The following reflection on Pentecost was written in 2000 by Bishop G. Lindsey Davis, now episcopal leader of the Kentucky Annual Conference and the Red Bird Missionary Conference.
In many of our United Methodist churches, Pentecost Sunday will be observed only casually. For still others, no mention of Pentecost will be made at all.
It wasn’t that way in the early church! For the first 200 years of the Christian faith, there was only one major season of celebration — and it wasn’t Christmas.
Instead, it began around Easter and culminated 50 days later with the festival of Pentecost!
Pentecost was a day to stand amazed at the grace of God. It was a day to embrace a new Spirit — a time to allow the Holy Spirit of God to energize all their worship and their living.
For the early church, Pentecost was a highlight of the year — a day of excitement and sheer joy.
It was the same on the first Pentecost, when the disciples of Jesus gathered in Jerusalem. Acts 2 tells us they experienced a dynamic outpouring of God’s presence that day that all but catapulted them into ministry — witnessing, proclaiming, loving, caring, teaching, baptizing, and sharing with one another.
That first Pentecost was God’s trumpet blast to the world, birthing the church of Jesus Christ.
The kind of wind-and-flame Christianity that flows from Pentecost isn’t safe. It is radically unsafe — and uncomfortable. It will cost you everything.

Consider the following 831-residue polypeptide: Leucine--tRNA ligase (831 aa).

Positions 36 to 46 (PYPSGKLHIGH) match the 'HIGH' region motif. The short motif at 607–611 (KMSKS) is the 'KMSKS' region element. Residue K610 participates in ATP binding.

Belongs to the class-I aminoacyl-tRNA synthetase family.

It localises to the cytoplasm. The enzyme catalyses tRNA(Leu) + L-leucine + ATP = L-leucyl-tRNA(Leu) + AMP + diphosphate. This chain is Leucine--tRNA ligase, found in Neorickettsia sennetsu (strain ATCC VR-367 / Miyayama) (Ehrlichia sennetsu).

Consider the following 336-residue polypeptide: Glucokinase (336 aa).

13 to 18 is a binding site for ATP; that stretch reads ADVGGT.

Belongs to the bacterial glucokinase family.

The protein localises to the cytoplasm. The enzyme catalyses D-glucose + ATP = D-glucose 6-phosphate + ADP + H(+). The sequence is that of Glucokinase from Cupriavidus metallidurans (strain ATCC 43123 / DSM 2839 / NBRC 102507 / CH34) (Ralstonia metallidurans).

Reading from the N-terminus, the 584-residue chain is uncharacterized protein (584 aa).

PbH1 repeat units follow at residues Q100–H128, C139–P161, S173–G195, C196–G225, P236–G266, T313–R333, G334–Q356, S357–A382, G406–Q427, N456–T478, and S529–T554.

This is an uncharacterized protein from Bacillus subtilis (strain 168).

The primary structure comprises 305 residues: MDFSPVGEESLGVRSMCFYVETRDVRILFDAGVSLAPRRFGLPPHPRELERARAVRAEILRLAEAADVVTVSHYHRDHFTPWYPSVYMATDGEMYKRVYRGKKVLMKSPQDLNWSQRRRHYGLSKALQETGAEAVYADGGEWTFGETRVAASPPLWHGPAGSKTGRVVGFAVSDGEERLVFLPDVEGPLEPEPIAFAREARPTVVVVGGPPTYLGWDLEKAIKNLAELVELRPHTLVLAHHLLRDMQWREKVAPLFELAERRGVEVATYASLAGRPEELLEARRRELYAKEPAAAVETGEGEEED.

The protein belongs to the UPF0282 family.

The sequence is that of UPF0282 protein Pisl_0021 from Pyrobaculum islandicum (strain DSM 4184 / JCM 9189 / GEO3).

What difference did it make in the lives of the early believers to have the Spirit upon them? Read about it in the Book of Acts. They sold whatever they owned so they could make sure that each individual need was met; they followed a disciplined routine of worship, prayer, and Bible Study; they lived together in wonderful harmony.
And everyday God added to their number those who were being saved.
“You will receive power when the Holy Spirit comes upon you and you will be my witnesses,” Jesus proclaimed to His disciples. To be a witness for Him is to be a “Christ-bearer” — to bear the image of Jesus Christ at the deepest roots of who we are, what we do, and where we go.
To that end, may God’s Holy Spirit come and fall afresh on us!
Lindsey Davis was elected to the episcopacy at the 1996 Southeastern Jurisdictional Conference, after serving as a pastor and district superintendent in Kentucky. He served as the bishop of the North Georgia Conference from 1996-2008.
Look down and see this waiting host,
|— William Booth / Lex Loizides|